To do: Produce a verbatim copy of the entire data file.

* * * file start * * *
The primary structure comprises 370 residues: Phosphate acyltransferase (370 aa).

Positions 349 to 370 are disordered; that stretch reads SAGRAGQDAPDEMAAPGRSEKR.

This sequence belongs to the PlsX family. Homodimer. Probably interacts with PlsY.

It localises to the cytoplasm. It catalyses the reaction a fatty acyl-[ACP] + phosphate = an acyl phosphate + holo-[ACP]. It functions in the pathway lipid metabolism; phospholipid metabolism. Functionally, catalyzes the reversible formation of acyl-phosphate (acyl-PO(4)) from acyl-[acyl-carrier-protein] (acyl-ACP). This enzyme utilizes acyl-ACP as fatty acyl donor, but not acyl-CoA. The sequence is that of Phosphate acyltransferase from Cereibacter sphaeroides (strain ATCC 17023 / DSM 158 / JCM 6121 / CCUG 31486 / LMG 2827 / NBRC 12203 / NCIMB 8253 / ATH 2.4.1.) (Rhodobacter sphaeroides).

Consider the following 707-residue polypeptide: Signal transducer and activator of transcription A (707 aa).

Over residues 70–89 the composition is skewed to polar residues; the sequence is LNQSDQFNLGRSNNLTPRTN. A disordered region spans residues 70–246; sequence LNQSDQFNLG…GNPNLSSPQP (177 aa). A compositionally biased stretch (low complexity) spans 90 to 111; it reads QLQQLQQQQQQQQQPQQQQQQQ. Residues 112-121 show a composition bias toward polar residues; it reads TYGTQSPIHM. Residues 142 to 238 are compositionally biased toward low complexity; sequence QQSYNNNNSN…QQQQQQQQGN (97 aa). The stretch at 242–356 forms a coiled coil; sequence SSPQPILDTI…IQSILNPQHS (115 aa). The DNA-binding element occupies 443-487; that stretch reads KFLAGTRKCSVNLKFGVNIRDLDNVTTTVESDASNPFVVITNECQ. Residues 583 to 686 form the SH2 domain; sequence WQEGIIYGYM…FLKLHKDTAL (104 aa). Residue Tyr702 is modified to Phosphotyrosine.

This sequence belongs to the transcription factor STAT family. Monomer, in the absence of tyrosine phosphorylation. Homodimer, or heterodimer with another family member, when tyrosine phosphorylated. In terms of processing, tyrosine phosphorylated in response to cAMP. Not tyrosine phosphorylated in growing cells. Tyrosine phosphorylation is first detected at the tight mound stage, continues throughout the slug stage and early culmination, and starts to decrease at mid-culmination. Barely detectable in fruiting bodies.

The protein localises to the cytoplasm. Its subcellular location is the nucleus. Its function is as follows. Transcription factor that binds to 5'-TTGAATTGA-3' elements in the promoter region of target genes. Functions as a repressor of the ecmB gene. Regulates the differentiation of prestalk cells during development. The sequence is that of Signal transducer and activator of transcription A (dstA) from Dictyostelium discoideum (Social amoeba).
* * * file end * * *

The primary structure comprises 370 residues: Phosphate acyltransferase (370 aa).

Positions 349 to 370 are disordered; that stretch reads SAGRAGQDAPDEMAAPGRSEKR.

This sequence belongs to the PlsX family. Homodimer. Probably interacts with PlsY.

It localises to the cytoplasm. It catalyses the reaction a fatty acyl-[ACP] + phosphate = an acyl phosphate + holo-[ACP]. It functions in the pathway lipid metabolism; phospholipid metabolism. Functionally, catalyzes the reversible formation of acyl-phosphate (acyl-PO(4)) from acyl-[acyl-carrier-protein] (acyl-ACP). This enzyme utilizes acyl-ACP as fatty acyl donor, but not acyl-CoA. The sequence is that of Phosphate acyltransferase from Cereibacter sphaeroides (strain ATCC 17023 / DSM 158 / JCM 6121 / CCUG 31486 / LMG 2827 / NBRC 12203 / NCIMB 8253 / ATH 2.4.1.) (Rhodobacter sphaeroides).

Consider the following 707-residue polypeptide: Signal transducer and activator of transcription A (707 aa).

Over residues 70–89 the composition is skewed to polar residues; the sequence is LNQSDQFNLGRSNNLTPRTN. A disordered region spans residues 70–246; sequence LNQSDQFNLG…GNPNLSSPQP (177 aa). A compositionally biased stretch (low complexity) spans 90 to 111; it reads QLQQLQQQQQQQQQPQQQQQQQ. Residues 112-121 show a composition bias toward polar residues; it reads TYGTQSPIHM. Residues 142 to 238 are compositionally biased toward low complexity; sequence QQSYNNNNSN…QQQQQQQQGN (97 aa). The stretch at 242–356 forms a coiled coil; sequence SSPQPILDTI…IQSILNPQHS (115 aa). The DNA-binding element occupies 443-487; that stretch reads KFLAGTRKCSVNLKFGVNIRDLDNVTTTVESDASNPFVVITNECQ. Residues 583 to 686 form the SH2 domain; sequence WQEGIIYGYM…FLKLHKDTAL (104 aa). Residue Tyr702 is modified to Phosphotyrosine.

This sequence belongs to the transcription factor STAT family. Monomer, in the absence of tyrosine phosphorylation. Homodimer, or heterodimer with another family member, when tyrosine phosphorylated. In terms of processing, tyrosine phosphorylated in response to cAMP. Not tyrosine phosphorylated in growing cells. Tyrosine phosphorylation is first detected at the tight mound stage, continues throughout the slug stage and early culmination, and starts to decrease at mid-culmination. Barely detectable in fruiting bodies.

The protein localises to the cytoplasm. Its subcellular location is the nucleus. Its function is as follows. Transcription factor that binds to 5'-TTGAATTGA-3' elements in the promoter region of target genes. Functions as a repressor of the ecmB gene. Regulates the differentiation of prestalk cells during development. The sequence is that of Signal transducer and activator of transcription A (dstA) from Dictyostelium discoideum (Social amoeba).